8. Donne's ‘Anatomy’ and the Commemoration of Women: ‘Her Death Hath Taught Us Dearly’

  1. Helen Wilcox

Published Online: 30 NOV 2013

DOI: 10.1002/9781118327647.ch8

1611: Authority, Gender and the Word in Early Modern England

1611: Authority, Gender and the Word in Early Modern England

How to Cite

Wilcox, H. (ed) (2014) Donne's ‘Anatomy’ and the Commemoration of Women: ‘Her Death Hath Taught Us Dearly’, in 1611: Authority, Gender and the Word in Early Modern England, John Wiley & Sons, Ltd, Oxford, UK. doi: 10.1002/9781118327647.ch8

Publication History

  1. Published Online: 30 NOV 2013
  2. Published Print: 2 JAN 2014

ISBN Information

Print ISBN: 9781405193917

Online ISBN: 9781118327647

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Keywords:

  • 1611;
  • An Anatomy of the World;
  • Elizabeth Drury;
  • John Donne;
  • women

Summary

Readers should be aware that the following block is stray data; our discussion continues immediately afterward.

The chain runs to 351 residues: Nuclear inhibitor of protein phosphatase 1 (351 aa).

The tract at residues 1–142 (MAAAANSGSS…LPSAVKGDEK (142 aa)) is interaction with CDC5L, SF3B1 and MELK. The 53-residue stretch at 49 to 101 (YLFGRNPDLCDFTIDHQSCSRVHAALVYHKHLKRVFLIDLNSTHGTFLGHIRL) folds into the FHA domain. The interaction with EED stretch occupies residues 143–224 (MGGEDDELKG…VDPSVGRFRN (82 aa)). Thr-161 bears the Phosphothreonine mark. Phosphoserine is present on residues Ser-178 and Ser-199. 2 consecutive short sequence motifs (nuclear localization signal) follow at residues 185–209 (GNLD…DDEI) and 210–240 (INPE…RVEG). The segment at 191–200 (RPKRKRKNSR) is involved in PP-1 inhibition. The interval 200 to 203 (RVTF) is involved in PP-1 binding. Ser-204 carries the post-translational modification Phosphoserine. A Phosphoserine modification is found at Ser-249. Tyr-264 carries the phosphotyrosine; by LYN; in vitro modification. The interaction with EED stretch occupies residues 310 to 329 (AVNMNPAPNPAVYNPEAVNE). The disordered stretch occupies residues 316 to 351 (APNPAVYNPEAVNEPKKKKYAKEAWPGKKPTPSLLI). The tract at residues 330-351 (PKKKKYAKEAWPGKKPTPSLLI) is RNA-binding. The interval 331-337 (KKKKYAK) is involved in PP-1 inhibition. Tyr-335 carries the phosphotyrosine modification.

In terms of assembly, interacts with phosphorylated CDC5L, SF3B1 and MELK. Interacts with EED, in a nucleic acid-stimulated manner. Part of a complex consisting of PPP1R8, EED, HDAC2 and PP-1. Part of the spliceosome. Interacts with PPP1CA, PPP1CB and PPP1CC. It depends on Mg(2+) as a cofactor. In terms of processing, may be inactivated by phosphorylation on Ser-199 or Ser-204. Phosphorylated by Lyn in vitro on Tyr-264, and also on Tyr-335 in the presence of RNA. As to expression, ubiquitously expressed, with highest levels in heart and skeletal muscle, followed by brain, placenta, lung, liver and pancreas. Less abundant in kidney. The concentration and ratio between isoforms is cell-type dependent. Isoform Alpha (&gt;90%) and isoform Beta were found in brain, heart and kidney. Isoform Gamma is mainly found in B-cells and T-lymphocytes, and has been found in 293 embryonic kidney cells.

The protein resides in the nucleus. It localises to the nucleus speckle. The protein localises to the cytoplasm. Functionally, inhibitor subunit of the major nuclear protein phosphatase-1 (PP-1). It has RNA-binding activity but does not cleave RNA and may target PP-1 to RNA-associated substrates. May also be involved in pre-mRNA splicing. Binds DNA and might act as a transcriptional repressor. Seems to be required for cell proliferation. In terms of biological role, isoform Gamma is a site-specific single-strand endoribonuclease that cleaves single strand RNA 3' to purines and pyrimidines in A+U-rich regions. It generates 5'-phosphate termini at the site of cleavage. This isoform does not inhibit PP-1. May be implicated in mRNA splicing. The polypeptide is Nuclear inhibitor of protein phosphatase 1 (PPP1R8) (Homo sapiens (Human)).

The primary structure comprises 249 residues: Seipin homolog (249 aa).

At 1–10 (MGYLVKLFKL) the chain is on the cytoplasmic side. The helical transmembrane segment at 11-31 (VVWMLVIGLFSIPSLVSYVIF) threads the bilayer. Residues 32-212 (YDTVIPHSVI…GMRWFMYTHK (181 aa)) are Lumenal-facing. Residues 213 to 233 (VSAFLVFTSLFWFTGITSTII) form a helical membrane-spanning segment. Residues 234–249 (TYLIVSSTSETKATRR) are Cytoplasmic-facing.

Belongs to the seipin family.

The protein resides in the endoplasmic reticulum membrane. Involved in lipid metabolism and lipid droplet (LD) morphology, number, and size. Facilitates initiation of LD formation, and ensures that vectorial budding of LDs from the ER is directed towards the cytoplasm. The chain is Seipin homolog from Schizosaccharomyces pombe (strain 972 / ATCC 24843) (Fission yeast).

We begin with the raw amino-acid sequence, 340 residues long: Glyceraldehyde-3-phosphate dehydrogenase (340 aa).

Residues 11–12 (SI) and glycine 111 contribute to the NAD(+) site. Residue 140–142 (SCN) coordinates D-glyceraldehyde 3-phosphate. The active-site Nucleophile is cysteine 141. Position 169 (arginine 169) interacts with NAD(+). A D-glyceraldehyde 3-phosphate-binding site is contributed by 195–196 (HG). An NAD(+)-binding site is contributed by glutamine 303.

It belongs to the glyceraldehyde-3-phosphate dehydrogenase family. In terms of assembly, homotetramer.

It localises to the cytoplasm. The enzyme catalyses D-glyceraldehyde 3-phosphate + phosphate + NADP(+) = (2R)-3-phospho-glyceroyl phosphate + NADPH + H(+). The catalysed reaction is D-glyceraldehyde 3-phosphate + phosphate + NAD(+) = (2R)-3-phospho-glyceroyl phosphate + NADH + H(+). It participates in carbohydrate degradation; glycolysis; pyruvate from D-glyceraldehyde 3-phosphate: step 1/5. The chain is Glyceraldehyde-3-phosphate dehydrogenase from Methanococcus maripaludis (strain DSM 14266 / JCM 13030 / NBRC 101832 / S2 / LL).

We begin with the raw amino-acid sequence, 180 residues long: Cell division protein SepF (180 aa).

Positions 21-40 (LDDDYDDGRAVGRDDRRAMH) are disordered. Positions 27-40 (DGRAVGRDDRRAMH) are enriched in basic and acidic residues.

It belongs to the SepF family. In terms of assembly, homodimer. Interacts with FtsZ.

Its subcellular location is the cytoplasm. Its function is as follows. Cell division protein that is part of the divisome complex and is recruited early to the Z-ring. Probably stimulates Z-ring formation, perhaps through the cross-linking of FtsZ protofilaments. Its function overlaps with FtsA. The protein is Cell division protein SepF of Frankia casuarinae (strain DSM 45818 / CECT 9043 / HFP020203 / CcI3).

John Donne's ‘An Anatomy of the World’ has a clear structure and yet allows itself to pursue particular fascinations and digressions within the established pattern. It is a poem of extremes: on the one hand, the overt idealising of Elizabeth Drury as a Platonic ‘best and first original / Of all fair copies’, and on the other, the exaggerated contempt of the world in its fallen and wounded state without her. The ‘Anatomy’ functions precisely through the invocation of ‘memory’, and does so in a constructed poetic ‘form and frame’. The remembrance of women in 1611 takes a variety of forms. As seen in the case of Donne, the process of commemorating women in 1611 could involve several different modes for the expression of a single los: he not only wrote in a familiar form, the elegy, but also contributed the text for Elizabeth Drury's sculpted tomb.